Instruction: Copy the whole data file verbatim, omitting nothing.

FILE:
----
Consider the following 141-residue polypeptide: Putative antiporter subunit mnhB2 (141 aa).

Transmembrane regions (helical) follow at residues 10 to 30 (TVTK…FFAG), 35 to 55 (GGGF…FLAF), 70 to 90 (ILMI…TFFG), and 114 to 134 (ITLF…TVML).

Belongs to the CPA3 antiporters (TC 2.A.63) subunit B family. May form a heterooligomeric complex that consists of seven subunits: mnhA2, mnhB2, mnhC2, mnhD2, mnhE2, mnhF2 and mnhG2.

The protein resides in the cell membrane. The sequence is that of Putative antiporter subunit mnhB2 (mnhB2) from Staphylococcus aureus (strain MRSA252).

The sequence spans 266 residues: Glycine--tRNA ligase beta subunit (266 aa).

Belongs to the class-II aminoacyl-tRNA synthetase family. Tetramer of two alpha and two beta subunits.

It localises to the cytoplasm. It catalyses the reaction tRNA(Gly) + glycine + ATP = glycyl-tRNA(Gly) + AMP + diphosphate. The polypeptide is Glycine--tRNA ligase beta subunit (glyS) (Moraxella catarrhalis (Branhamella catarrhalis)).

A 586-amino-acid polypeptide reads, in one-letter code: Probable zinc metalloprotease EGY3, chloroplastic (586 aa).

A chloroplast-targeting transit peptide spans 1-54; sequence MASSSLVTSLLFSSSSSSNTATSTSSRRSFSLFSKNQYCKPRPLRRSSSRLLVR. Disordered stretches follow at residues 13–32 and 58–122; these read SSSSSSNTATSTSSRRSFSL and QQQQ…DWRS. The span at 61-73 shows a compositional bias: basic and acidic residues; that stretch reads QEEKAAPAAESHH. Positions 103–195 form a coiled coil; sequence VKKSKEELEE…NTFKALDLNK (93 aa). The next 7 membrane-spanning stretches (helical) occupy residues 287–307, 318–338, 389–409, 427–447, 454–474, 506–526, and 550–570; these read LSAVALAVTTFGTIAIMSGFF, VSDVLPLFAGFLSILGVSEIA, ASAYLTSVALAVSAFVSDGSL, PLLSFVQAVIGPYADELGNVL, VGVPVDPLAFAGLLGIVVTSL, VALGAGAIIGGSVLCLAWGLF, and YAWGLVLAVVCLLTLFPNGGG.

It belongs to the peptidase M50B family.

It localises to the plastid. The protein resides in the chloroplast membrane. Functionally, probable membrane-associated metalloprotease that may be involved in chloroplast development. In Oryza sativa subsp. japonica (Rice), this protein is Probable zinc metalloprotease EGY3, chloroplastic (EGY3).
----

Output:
Consider the following 141-residue polypeptide: Putative antiporter subunit mnhB2 (141 aa).

Transmembrane regions (helical) follow at residues 10 to 30 (TVTK…FFAG), 35 to 55 (GGGF…FLAF), 70 to 90 (ILMI…TFFG), and 114 to 134 (ITLF…TVML).

Belongs to the CPA3 antiporters (TC 2.A.63) subunit B family. May form a heterooligomeric complex that consists of seven subunits: mnhA2, mnhB2, mnhC2, mnhD2, mnhE2, mnhF2 and mnhG2.

The protein resides in the cell membrane. The sequence is that of Putative antiporter subunit mnhB2 (mnhB2) from Staphylococcus aureus (strain MRSA252).

The sequence spans 266 residues: Glycine--tRNA ligase beta subunit (266 aa).

Belongs to the class-II aminoacyl-tRNA synthetase family. Tetramer of two alpha and two beta subunits.

It localises to the cytoplasm. It catalyses the reaction tRNA(Gly) + glycine + ATP = glycyl-tRNA(Gly) + AMP + diphosphate. The polypeptide is Glycine--tRNA ligase beta subunit (glyS) (Moraxella catarrhalis (Branhamella catarrhalis)).

A 586-amino-acid polypeptide reads, in one-letter code: Probable zinc metalloprotease EGY3, chloroplastic (586 aa).

A chloroplast-targeting transit peptide spans 1-54; sequence MASSSLVTSLLFSSSSSSNTATSTSSRRSFSLFSKNQYCKPRPLRRSSSRLLVR. Disordered stretches follow at residues 13–32 and 58–122; these read SSSSSSNTATSTSSRRSFSL and QQQQ…DWRS. The span at 61-73 shows a compositional bias: basic and acidic residues; that stretch reads QEEKAAPAAESHH. Positions 103–195 form a coiled coil; sequence VKKSKEELEE…NTFKALDLNK (93 aa). The next 7 membrane-spanning stretches (helical) occupy residues 287–307, 318–338, 389–409, 427–447, 454–474, 506–526, and 550–570; these read LSAVALAVTTFGTIAIMSGFF, VSDVLPLFAGFLSILGVSEIA, ASAYLTSVALAVSAFVSDGSL, PLLSFVQAVIGPYADELGNVL, VGVPVDPLAFAGLLGIVVTSL, VALGAGAIIGGSVLCLAWGLF, and YAWGLVLAVVCLLTLFPNGGG.

It belongs to the peptidase M50B family.

It localises to the plastid. The protein resides in the chloroplast membrane. Functionally, probable membrane-associated metalloprotease that may be involved in chloroplast development. In Oryza sativa subsp. japonica (Rice), this protein is Probable zinc metalloprotease EGY3, chloroplastic (EGY3).